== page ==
Democratic lawmakers stressed the need for the Affordable Care Act to remain intact at a press conference Friday, calling for the possibility of a special session, amid Texas’ role leading a lawsuit that has the potential to shake up the nation’s healthcare system.
“If we don’t get relief from the courts and we do find ourselves in a crisis situation, that does merit an emergency session,” said Rep. Celia Israel, D-Austin, at the Texas AFL-CIO’s headquarters in Austin.
Earlier this month, the U.S. 5th Circuit Court of Appeals heard oral arguments in New Orleans for the case, Texas v. United States, which is set to determine whether the Affordable Care Act must be struck in its entirety. Texas is leading a coalition of Republican-leaning states that first filed the lawsuit in February 2018.
In December, a federal judge in Fort Worth sided with Texas Attorney General Ken Paxton, and ruled that the ACA was unconstitutional. Attorneys fighting against the federal law argued that after Congress reduced the individual mandate penalty to zero in 2017 the law was no longer legal in its entirety.
According to the Associated Press, it’s unclear when the panel of judges will rule on the case, which is likely headed to the U.S. Supreme Court.
“This is collusion, pure and simple,” U.S. Rep. Lloyd Doggett said. “Collusion between an indicted Republican attorney general and the Trump administration to destroy the protections that so many Texans, so many Americans, rely upon.”
Ending the act, often referred to as Obamacare, would eliminate protections for those with pre-existing conditions, such as pregnancy, arthritis and diabetes. A little over 1 million Texans signed up for insurance through the ACA last year.
“Trump and Republicans are trying to do in the courts what they failed to do in Congress: repeal our entire healthcare law,” Texas Democratic Party Chair Gilberto Hinojosa said during the press conference.
Texas has the highest uninsured rate in the nation, with about 4.7 million people who remain uninsured, according to the Urban Institute, a D.C.-based think tank. Lawmakers shared their own experiences when health care saved them from close calls.
U.S. Rep Veronica Escobar credited protections in the ACA with helping her family get by when her husband was diagnosed with leukemia. And state Sen. Kirk Watson, D-Austin, who is a cancer survivor, said he should have been dead already.
“But the truth of the matter is, I’m not,” Watson said. “I had the opportunity to survive and thrive because of early, effective and frequent healthcare. And I strongly believe that everyone deserves that same opportunity.”
Gov. Greg Abbott ensured Texans in December that if the ACA were to be struck down in its entirety, that the state would be “ready with replacement health care insurance that includes coverage for pre-existing conditions.”
Paxton said Wednesday in an interview on the Rick Roberts Show, that he hopes the law is struck down so “states get to step in and provide a better remedy for healthcare than what the federal government has.”
But it remains to be seen what state leaders’ plans are.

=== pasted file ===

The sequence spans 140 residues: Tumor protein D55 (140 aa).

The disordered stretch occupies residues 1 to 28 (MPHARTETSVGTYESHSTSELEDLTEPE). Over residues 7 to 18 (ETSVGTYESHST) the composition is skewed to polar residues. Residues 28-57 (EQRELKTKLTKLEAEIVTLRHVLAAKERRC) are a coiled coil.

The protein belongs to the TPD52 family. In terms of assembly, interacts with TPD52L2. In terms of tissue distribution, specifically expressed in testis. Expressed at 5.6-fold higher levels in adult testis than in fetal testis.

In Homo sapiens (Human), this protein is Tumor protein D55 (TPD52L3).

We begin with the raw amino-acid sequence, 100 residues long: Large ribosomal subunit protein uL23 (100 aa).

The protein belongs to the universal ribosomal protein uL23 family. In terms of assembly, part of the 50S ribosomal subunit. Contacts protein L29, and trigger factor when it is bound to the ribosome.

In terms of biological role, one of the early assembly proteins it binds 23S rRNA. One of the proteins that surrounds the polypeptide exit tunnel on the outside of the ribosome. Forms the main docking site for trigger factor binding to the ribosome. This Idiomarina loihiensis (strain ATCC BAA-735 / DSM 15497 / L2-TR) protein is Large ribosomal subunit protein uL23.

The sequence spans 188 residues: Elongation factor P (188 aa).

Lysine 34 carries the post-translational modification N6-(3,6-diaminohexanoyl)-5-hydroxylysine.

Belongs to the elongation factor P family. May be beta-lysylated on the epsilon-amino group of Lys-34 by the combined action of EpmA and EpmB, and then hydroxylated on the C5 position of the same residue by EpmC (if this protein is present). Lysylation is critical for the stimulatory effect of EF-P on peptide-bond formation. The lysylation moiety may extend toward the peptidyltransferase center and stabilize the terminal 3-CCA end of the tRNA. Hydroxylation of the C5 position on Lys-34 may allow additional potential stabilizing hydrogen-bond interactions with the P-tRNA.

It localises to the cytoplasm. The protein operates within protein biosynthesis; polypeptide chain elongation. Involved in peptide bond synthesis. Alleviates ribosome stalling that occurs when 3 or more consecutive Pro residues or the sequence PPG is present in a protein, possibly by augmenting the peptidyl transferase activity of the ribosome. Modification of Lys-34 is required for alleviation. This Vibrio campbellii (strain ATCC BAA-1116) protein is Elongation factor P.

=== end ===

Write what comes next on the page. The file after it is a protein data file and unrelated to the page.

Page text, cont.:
“We have to watch what they do. Not what they say,” Escobar said of Republicans’ pledges.
While the state’s Republican leaders have been crusading against the law, polls show a majority of people are in favor of the act’s provisions.
A majority of people surveyed by the non-partisan Kaiser Family Health Foundation in April 2019 said they feel it’s “very important” that the law’s protections for people with pre-existing medical conditions remain in place, even if it means increased insurance costs for others. Roughly 57% of those surveyed said they or someone in their household lives with a pre-existing condition.
And in a November 2018 poll, voters — even across party lines — viewed many of the Affordable Care Act’s provisions favorably, such as allowing young adults to stay on their parents’ insurance plan until they turn 26 years old.
A law, authored by state Sen. Kelly Hancock, R-Noth Richland Hills, went into effect last month that allows for the creation of a temporary high-risk health insurance pool.
“That is not a real solution,” Watson said, pointing to the small number of Texans that would be covered by the plan.
Texas has one of the highest exchange enrollments nationwide, with 1,087,240 people enrolling in private plans through the Texas exchange during the open enrollment period for 2019 coverage, according to data from the Centers for Medicare and Medicaid Services, an agency within the U.S. Department of Health and Human Services.
Tarrant County saw 68,734 people enroll in an exchange program during the 2019 open enrollment period, making it the the 11th-highest out of the 39 states that use the Healthcare Exchange platform.
Abbott has the sole discretion to call lawmakers into a special session, and he has said previously there won’t be one.
Democrats warned that if Republicans don’t act in the interest of constituents’ healthcare, voters will make the call for them.
“Be careful what you wish for,” Hinojosa said to Republicans. “If this thing goes south on us, it’s going to go south on them as well. And I promise you, if they saw some punishment in the 2018 election, they’re going to be decimated in 2020.”